Colorado Music-Related Business|

By Kyle Harris, Westword | The American Society of Composers, Authors and Publishers is taking the Meadowlark bar and nineteen other restaurants, bars and venues across the country to court for copyright infringement.

ASCAP represents more than 725,000 independent songwriters and composers, and its stated mission is to ensure that these artists are paid for their work by venues that play their music. The group collects licensing fees from bars, venues and other businesses, which in turn have the rights to play that music without restrictions.

When businesses that play music represented by ASCAP fail to pay those fees, the organization sends out warnings, and if those warnings are unheeded, the group takes businesses to court.

“ASCAP has made numerous attempts at the establishments…to offer a license and educate the business owners about their obligations under federal copyright law,” ASCAP wrote in a statement about the businesses it’s taking legal action against. “Despite these efforts, the owners of these establishments repeatedly have refused to take or honor a license. Instead, they have continued to perform the copyrighted musical works of ASCAP’s songwriter, composer and music publisher members for the entertainment of their patrons without obtaining permission to do so.”

Licenses are relatively easy to obtain and on average cost bars and restaurants less than $2 per day. Licensed businesses are allowed to play an unlimited selection of the more than 11.5 million songs the organization represents, according to a statement from ASCAP. From large venues like the Pepsi Center to tiny DIY outfits like Seventh Circle Music Collective, businesses of all sizes are expected to pay artists for music via such licensing fees. And many often do.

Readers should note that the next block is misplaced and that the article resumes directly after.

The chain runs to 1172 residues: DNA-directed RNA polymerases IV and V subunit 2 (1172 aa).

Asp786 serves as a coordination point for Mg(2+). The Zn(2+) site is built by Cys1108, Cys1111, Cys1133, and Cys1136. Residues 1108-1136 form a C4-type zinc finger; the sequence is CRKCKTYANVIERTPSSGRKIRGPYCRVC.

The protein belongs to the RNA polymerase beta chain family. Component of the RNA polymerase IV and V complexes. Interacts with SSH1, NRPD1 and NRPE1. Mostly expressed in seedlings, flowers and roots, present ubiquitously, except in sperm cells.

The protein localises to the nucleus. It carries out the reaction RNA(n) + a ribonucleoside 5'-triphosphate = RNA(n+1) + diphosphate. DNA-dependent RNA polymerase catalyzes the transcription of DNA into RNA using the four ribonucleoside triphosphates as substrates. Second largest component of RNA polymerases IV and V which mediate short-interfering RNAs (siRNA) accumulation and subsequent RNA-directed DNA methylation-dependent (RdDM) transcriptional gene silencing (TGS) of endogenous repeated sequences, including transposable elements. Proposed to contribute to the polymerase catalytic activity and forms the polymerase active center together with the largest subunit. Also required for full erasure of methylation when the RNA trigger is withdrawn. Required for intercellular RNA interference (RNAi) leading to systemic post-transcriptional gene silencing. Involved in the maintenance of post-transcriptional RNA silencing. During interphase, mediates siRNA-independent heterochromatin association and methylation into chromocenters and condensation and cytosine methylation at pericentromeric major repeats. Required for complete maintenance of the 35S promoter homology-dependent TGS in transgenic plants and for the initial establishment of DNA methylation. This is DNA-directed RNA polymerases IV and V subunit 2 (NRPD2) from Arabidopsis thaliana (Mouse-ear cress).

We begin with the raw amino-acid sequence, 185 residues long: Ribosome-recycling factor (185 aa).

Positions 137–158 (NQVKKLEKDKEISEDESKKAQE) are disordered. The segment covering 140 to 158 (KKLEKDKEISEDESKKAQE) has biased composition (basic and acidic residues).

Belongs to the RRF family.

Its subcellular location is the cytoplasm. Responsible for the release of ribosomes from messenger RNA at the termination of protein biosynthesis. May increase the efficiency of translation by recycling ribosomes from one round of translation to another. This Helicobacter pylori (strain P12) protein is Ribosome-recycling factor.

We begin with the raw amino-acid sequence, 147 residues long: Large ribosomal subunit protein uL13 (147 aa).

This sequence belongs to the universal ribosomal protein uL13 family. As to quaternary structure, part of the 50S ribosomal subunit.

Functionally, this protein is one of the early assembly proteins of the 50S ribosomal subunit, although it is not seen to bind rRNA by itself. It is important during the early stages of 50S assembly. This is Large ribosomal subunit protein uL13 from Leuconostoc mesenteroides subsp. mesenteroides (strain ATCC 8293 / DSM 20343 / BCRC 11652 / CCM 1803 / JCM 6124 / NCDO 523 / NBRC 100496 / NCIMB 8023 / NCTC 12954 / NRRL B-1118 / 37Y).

“Music is enormously valuable to bars and restaurants, creating an emotional connection with patrons and providing the right ambiance to attract and retain customers,” noted ASCAP Executive Vice President ….

Read the rest of the article here:

Kyle Harris quit making documentaries and started writing when he realized that he could tell hundreds of stories in the same amount of time it takes to make one movie. Now, hooked on the written word, he’s Westword’s Culture Editor and writes about music and the arts.

[Editor’s note: This certainly is a crappy attitude on the part of these owners, completely unlike that of Carla Jordan, former owner of Ziggy’s, who paid the PRO fees knowing that a lot of the money went to the songwriters who so deserved it. Without the songwriters, we have NO SONGS!)

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